Saturday, August 12, 2017

Catching Up With Holly And Richard

Holly Miranda singing with Richard Aufrichtig at Union Pool
What do you do when two of your favorite musicians are on the same bill? You show up. So, when I heard Holly Miranda was playing Union Pool with Richard Aufrichtig opening, I bought my ticket in advance. This was a well-aligned grouping, too as both Holly and Richard make the kind of music that engages your heart and soul even as you admire their exceptional craft. Also, there's an as-yet-unreleased song by Richard called Paris that Holly sings on, which made the fit even more natural. 

This was my first trip out to Union Pool, the sprawling venue located on the border of Greenpoint and Williamsburg and housed in an old pool supply business. The barroom is huge, with cozy circular booths opposite the bar, a DJ booth and lots of open space. That's where I ran into Richard who told me to expect something different than Ocean Music, the explosive indie-rock band he leads, and also different from the two solo EPs he released a few years ago. He went off to check out something technical and I ordered a whiskey and soda, trying to dismiss the vision I had of him onstage strumming away at an acoustic. But I still didn't know what to expect. 

I wandered outside to find an outdoor space featuring another bar, a stage, and a permanently installed taco truck. This must be where all those free Summer Thunder concerts that I've missed take place. Still kicking myself that I couldn't get there for Boogarins, but the series goes through the end of August so don't count me out yet. 

A hard left from the barroom exit finds you in the performance space, which features another bar and a proscenium-arched stage with a touch of underground vaudeville. I ran into Holly at the merch table, where she was selling t-shirts she had spray painted with the motto LOVE LOUDER, with 25% of proceeds going to the Trevor Project, which helps LGBTQ youth. Yet another reason why she is one of the good ones!

Shortly after that, Richard took the stage with a solid-body electric guitar, and using sustained, droning notes from the bass strings and bright, spacious patterns on the high notes, created a whole world of sound. His voice has only strengthened and become more nuanced and versatile in the year I've known him and it was absolutely captivating. When Holly joined him on stage to sing Paris, it was a dream come true for me. The recorded version has a limber disco beat and curlicues of flute, but just their two voices and his guitar were needed for a complete take of this simultaneously melancholic and hopeful song. 

Richard finished the set with a few more songs, including an epic cover of Magnetic Fields's Papa Was A Rodeo, almost operatic in its scope and far beyond anything Stephin Merritt could attemptd. The crowd hollered their approval and it seemed like he made some new fans. He should have recorded material coming out in 2018 but try to catch him live, either with or without Ocean Music. A generous and protean talent like his moves fast enough that who can say what he will be doing in six months time?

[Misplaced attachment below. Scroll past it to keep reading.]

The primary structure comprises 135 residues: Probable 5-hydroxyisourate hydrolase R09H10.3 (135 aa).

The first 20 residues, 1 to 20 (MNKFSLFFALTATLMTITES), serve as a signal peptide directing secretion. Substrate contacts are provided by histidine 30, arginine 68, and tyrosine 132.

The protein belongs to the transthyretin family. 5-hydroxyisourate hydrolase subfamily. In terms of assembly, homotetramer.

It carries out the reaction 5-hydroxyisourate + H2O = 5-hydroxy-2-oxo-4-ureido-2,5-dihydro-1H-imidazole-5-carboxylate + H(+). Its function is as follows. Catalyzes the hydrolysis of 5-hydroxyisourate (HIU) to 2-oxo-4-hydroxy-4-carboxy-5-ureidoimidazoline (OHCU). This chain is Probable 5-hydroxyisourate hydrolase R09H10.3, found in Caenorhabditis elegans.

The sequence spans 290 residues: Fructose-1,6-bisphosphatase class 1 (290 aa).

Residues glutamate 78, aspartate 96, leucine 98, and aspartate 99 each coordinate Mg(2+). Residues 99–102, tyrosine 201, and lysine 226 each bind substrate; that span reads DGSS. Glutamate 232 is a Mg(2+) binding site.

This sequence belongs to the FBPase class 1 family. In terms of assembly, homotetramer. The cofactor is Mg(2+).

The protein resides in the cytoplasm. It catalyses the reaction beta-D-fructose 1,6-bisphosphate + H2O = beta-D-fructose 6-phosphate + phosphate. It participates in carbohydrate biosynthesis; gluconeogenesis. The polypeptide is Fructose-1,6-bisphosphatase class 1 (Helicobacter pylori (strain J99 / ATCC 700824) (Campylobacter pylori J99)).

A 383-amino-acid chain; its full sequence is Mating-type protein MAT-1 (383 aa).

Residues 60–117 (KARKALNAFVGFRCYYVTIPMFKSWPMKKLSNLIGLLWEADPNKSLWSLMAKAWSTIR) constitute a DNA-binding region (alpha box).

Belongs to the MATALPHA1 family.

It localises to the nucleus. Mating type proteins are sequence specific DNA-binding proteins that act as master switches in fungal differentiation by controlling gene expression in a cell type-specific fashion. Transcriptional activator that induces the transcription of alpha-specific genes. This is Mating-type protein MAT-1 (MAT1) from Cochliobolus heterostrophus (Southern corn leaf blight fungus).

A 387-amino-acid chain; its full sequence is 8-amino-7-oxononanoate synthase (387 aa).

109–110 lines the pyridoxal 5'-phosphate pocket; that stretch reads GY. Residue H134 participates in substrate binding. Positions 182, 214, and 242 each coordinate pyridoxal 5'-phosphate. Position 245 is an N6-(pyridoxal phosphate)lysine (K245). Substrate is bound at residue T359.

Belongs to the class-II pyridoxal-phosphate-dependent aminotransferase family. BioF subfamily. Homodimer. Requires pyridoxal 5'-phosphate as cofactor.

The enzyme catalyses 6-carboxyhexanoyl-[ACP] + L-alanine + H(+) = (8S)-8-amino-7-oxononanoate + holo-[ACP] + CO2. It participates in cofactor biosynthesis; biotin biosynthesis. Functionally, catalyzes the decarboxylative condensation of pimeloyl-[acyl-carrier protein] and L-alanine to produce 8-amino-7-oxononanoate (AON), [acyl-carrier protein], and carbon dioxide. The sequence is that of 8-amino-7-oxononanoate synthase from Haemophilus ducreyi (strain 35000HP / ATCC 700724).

People had continued coming in during Richard's set and by the time Holly got on stage with drummer Jonathan Ullman and baritone saxophonist Maria Eisen, the room was nearly full. Now, while Holly may be more well-known than Richard, she is also unafraid to constantly change, able to lay you out with a delicate, finger-picked ballad, or hype up a crowd with an all-out rocker. I knew she would be performing songs from her next album so was ready for almost anything. But the grinding, roadhouse stomp she opened up with was still a surprise and had the crowd in a tizzy from the opening notes. Eisen, a longtime collaborator, somehow managed to occupy the sonic spaces of a bass, a horn and a keyboard all at once, and Ullman more than held his own. Holly belted it out, slashing at her guitar, before bringing what may be her heaviest song ever to a thrilling close. 
Holly Miranda with her full band at Union Pool
The other new songs in the set were varied in mood, also exploring some new realms for her, and leaving me feeling mighty curious about the new album. It was also interesting that, except for a few songs with a bass player, most of Holly's time on stage was in a trio configuration. As Rebecca Kushner, the bass player in Ocean Music, mentioned after the show, this was a much rawer experience than she had anticipated from listening to Holly's albums. That was also true for the performances of older songs, Waves and All I Want Is To Be Your Girl, as well as a spectacular cover of Gloria Gaynor's disco smash, I Will Survive. Holly is one of our supreme interpreters and this was yet another example of her ability to see inside a song and deliver something novel out of the familiar. (Hint: If you were subscribing to her Patreon, you would have already heard a solo take of the song). Whether the rawness translates to the album remains to be seen, but I also have no problem with artists who have a different personality in a live context than in the studio. Take Joy Division, for example - it's almost two bands for the price of one!